The recent declaration of a state of emergency in British Columbia due to ongoing wildfires in the region’s forested areas caused lumber futures to rise higher than they have in over a year. The spike comes as concerns are being aired on how the wildfires may reduce wood supply in the country.

The region produces the bulk of Canadian lumber exported to the United States. Still, suppliers are worried that supplies sent over the border will dwindle as the fires have thrown a wrench into the supply chain and have curtailed transportation.  

On July 22nd, Canadian lumber was up by 7.7% at the Chicago Mercantile Exchange. Lumber due for delivery this September settled at $584 per thousand board feet, posting a gain of $42. While this surge is still lower than the peak price the commodity hit in May by over 60%, it stands as the biggest advance for an active contract since the pandemic hit last year.

Throughout 2020, people saw the pandemic-driven lockdowns as an opportunity to build new homes or remodel existing structures, fueling a boom in home construction. While this enabled lumber futures to surge throughout the latter half of 2020, these fell to an eight-month drop last week as demand for lumber eased and suppliers replenished their stock.

Analysts say that replenished stocks and an overall decrease in orders will keep any price increases in check.

Feeling the fire

Transportation is a key issue where lumber supplies are concerned, especially after two of British Columbia’s chief railways sustained damage to their tracks following a fire last June 30.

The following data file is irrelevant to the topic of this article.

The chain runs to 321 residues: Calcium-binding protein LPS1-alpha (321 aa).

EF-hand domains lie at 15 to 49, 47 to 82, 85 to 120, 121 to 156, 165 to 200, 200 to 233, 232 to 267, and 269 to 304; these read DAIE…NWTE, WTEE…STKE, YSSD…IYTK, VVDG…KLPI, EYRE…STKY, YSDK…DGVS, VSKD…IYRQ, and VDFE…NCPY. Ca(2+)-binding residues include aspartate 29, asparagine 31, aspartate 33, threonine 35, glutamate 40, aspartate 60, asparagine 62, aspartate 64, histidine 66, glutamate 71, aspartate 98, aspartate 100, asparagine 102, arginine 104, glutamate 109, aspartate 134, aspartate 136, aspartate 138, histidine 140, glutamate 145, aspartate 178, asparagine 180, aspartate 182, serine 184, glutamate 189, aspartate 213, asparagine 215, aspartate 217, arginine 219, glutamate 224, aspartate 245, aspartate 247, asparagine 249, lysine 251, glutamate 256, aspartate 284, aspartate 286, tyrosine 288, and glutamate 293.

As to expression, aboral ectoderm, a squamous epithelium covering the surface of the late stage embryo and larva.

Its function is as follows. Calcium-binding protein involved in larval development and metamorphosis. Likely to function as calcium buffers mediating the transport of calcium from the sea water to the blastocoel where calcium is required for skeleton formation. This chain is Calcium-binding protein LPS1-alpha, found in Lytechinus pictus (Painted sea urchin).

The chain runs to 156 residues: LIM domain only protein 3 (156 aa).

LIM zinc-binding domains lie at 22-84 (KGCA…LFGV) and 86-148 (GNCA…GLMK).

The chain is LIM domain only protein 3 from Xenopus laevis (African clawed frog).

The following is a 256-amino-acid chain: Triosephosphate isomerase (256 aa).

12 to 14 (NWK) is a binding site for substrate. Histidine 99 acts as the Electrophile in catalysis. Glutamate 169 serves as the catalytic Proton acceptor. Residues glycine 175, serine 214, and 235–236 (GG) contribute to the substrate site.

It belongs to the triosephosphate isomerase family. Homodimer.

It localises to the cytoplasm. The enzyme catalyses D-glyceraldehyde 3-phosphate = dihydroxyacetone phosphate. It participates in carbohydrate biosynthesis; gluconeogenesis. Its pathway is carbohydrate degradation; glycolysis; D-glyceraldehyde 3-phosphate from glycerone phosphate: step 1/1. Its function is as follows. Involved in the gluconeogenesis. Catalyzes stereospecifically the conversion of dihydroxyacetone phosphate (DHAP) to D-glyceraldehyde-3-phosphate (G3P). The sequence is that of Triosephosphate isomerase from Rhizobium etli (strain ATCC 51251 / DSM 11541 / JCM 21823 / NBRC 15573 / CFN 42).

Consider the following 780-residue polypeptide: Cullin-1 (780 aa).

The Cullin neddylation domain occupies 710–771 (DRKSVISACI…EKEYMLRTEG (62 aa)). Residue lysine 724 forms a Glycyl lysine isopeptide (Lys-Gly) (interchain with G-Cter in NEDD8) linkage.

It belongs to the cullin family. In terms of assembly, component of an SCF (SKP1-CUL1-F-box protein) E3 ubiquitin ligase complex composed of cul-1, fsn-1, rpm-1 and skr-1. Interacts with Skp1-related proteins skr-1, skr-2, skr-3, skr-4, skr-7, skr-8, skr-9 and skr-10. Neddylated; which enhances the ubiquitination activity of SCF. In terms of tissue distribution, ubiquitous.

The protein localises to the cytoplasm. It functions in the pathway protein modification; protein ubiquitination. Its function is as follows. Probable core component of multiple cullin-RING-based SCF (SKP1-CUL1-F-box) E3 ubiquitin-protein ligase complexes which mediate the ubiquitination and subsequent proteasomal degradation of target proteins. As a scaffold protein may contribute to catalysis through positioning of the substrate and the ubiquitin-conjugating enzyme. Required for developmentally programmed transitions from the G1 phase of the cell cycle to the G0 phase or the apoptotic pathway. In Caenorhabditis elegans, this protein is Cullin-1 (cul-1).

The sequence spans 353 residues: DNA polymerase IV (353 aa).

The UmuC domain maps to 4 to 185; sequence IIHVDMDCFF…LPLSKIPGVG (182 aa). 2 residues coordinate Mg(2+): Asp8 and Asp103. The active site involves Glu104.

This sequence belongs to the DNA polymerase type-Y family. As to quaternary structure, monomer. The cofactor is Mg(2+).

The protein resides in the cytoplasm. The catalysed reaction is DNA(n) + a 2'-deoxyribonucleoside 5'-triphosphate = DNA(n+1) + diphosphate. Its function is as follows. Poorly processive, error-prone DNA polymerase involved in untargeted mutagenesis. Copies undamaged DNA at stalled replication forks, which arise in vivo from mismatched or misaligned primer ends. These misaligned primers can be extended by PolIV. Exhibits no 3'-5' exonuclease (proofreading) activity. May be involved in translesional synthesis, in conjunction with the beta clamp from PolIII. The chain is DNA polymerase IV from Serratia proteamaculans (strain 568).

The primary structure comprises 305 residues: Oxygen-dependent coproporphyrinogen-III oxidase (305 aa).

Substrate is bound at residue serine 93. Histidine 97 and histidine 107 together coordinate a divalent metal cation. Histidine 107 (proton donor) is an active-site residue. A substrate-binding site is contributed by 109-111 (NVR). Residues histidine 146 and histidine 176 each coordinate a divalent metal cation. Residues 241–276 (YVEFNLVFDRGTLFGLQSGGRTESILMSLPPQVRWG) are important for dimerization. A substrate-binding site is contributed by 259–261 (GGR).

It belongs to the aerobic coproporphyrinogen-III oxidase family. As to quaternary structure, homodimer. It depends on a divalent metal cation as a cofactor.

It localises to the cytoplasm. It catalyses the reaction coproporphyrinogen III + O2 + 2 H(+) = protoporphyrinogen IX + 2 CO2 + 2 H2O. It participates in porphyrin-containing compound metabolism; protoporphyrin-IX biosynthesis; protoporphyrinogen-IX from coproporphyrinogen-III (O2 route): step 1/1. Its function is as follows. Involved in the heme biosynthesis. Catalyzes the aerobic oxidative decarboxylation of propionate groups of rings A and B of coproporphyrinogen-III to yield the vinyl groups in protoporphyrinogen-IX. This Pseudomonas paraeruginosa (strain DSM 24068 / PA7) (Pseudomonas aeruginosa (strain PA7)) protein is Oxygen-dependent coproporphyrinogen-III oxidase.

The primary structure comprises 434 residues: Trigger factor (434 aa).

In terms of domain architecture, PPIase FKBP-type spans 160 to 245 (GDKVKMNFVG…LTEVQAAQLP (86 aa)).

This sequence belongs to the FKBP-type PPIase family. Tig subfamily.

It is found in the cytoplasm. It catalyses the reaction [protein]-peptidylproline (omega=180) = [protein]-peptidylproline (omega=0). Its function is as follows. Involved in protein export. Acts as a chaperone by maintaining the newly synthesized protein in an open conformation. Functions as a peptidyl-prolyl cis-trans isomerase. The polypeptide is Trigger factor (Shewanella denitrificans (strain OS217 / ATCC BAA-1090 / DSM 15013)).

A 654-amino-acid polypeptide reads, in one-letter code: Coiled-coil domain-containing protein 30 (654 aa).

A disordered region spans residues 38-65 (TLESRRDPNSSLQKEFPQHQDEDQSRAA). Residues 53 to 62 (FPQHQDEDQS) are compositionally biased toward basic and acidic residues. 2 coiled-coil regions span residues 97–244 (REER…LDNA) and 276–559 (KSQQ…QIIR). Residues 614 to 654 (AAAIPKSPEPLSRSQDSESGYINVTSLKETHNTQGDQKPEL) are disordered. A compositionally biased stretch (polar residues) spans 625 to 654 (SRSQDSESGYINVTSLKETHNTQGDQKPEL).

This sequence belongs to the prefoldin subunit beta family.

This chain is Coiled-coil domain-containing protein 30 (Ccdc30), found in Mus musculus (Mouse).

These railways have been the region’s primary means for ferrying exports to Vancouver and the fires have caused congestion at the city port. While lines have been repaired, the ongoing spate of fires continues to hinder travel and the delivery of goods by rail.

Industry watchers say that the lumber market is not turning bullish, wildfires notwithstanding. In fact, Mark Wilde, an analyst who covers the timber and wood products scene for BMO Capital Markets, believes that the market now has to deal with an overstock of lumber at mills on both sides of the border after a full year of struggling to fill their inventory. He cites the recent drop in DIY renovation – a 40% reduction as of the end of Q2-2021 – as one particular reason for the current glut in the market.

Greg Kuta, CEO of Westline Capital Strategies Inc., believes that sawmills now face the challenge of selling wood they cannot transport and will need to find other ways to clear out their inventory.

As he puts it, lumber mills “need to see takeaway increase dramatically in the secondary, end-user markets and export markets to right the ship in cash.”